Shark Blog January 2020

By Nigel Marsh

When I moved to Brisbane in 1990, I had no idea how good the local dive sites were, so was pleasantly surprised to discover wonderful reefs and wrecks around Moreton Island and North Stradbroke Island. The most exciting aspect of Brisbane diving for me was the diverse range of sharks and rays that could be seen on almost every dive.

At the time the best guide book on Elasmobranches was ‘Sharks of Australia’ by G.P. Whitley, first published in 1940 and revised and reprinted in 1981. It was my bible to sharks and rays, and I marked off all the species that could be seen in the area. One shark that particularly interested me was the Colclough’s shark (Brachaelurus colcloughi) a rare species only found off southern Queensland.

The Colclough’s shark is a close relative of the blind shark (Brachaelurus waddi), which is regularly encountered by divers on the rocky reefs of New South Wales and sometimes southern Queensland. There was little information about the Colclough’s shark, apart from the fact that it was ash grey in colour and grew to 60cm in length, but there was an illustration. This line drawing showed a shark very different from the blind shark, having triangular-shaped fins unlike the blind sharks round fins, and the spiracle (a respiratory opening) was also a different shape and in a different location behind the eye. With this information in hand and a mental picture of the shark from the book I started to search for Colclough’s sharks.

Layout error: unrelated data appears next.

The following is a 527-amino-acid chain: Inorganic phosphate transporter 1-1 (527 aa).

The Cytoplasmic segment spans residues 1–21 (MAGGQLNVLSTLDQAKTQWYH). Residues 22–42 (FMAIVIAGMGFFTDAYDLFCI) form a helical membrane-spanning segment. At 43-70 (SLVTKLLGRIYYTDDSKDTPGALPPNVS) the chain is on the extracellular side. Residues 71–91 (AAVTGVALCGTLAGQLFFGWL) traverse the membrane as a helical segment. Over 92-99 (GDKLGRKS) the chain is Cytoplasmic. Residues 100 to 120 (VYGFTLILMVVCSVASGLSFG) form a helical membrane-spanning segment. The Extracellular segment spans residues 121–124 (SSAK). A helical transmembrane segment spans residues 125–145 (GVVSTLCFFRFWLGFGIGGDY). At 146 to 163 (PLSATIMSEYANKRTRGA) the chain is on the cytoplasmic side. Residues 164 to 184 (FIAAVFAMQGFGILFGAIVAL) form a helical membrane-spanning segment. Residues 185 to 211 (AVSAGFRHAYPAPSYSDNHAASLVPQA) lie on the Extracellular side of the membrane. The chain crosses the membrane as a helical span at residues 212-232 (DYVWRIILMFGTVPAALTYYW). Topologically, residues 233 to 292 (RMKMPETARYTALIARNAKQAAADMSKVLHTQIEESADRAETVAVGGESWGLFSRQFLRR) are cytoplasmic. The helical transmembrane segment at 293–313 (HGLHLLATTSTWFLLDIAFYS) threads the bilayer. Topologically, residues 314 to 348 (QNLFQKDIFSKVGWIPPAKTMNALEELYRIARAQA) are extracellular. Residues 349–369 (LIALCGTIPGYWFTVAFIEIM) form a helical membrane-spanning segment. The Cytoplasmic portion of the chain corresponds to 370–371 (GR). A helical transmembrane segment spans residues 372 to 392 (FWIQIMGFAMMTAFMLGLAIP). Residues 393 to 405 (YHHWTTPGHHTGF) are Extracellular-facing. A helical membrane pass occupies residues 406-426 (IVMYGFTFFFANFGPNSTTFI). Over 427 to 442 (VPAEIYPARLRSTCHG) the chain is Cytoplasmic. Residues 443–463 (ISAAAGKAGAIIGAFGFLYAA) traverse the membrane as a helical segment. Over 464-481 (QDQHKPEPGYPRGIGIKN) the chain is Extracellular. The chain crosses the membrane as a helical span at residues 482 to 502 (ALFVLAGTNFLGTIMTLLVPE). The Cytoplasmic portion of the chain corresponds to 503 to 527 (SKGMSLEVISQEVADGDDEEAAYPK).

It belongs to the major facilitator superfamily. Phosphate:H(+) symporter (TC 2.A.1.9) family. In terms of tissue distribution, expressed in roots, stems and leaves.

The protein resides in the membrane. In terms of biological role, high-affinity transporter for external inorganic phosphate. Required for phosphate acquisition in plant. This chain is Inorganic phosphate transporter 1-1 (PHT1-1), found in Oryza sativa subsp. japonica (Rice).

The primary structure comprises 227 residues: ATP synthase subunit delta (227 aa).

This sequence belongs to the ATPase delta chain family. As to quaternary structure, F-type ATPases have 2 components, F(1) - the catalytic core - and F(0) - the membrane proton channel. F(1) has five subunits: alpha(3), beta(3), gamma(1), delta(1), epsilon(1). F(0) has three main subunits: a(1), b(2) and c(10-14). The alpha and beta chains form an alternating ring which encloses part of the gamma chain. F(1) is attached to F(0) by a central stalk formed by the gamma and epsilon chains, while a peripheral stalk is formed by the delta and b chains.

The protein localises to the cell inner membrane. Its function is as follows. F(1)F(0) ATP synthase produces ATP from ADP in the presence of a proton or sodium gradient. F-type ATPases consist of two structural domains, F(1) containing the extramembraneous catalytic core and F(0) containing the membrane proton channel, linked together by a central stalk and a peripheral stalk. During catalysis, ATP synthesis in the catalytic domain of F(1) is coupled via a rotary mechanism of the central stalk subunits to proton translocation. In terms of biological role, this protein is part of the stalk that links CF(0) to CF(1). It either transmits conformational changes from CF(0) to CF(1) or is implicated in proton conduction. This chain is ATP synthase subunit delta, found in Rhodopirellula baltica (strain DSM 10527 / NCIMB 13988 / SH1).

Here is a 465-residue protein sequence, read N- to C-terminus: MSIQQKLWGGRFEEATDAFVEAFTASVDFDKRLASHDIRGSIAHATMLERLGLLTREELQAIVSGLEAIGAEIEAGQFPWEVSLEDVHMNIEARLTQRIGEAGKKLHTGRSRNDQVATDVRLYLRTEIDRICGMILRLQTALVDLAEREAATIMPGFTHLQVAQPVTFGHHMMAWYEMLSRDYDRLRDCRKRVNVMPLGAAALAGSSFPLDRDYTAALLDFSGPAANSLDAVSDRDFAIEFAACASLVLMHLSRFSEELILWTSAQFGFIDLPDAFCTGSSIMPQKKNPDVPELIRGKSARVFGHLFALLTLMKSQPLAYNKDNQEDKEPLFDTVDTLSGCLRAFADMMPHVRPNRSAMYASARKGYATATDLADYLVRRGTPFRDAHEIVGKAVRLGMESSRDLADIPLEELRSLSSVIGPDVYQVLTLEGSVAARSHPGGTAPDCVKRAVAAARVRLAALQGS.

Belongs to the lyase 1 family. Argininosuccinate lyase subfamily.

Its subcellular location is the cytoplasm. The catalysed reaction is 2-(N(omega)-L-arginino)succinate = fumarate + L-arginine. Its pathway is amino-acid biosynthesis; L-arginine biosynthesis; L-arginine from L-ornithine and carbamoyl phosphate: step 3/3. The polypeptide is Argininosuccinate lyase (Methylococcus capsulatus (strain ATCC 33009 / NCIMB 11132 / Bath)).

Diving at Flat Rock, North Stradbroke Island, in April 1991, my buddy Vicki, and I were exploring The Nursery. This pretty shallow site is packed with hard and soft corals and home to a multitude of reef fish. Towards the end of the dive I spotted a grey tail hanging out of a ledge. I had a close look at the fins and they were triangular in shape. I couldn’t believe I had found a Colclough’s shark. I then tried to gently extract the shark for some photos thinking this could be a once in a lifetime opportunity. But as soon as I touched the tail it shot deep into the narrow ledge and was lost from view. Disappointed I returned to the boat.

Our second dive that day was at Shag Rock, also home to an interesting variety of marine life. Still disappointed at missing the shark I couldn’t believe it when I saw another grey tail protruding from a ledge. Unfortunately, it was impossible to get a photo of this shark, but I was just happy to discover that the rare Colclough’s shark appeared to be common in the area.

A week later I found another one at Manta Bommie, and then another at Flat Rock, but this time I managed to get some photos. Over the next year I could find them on almost every dive, and sometimes up to three sharks packed together under a ledge. I was puzzled why this shark looked nothing like its close relative, the blind shark, and was also puzzled by the size discrepancy, the book said to 60cm, but some of these sharks where 1.2m long.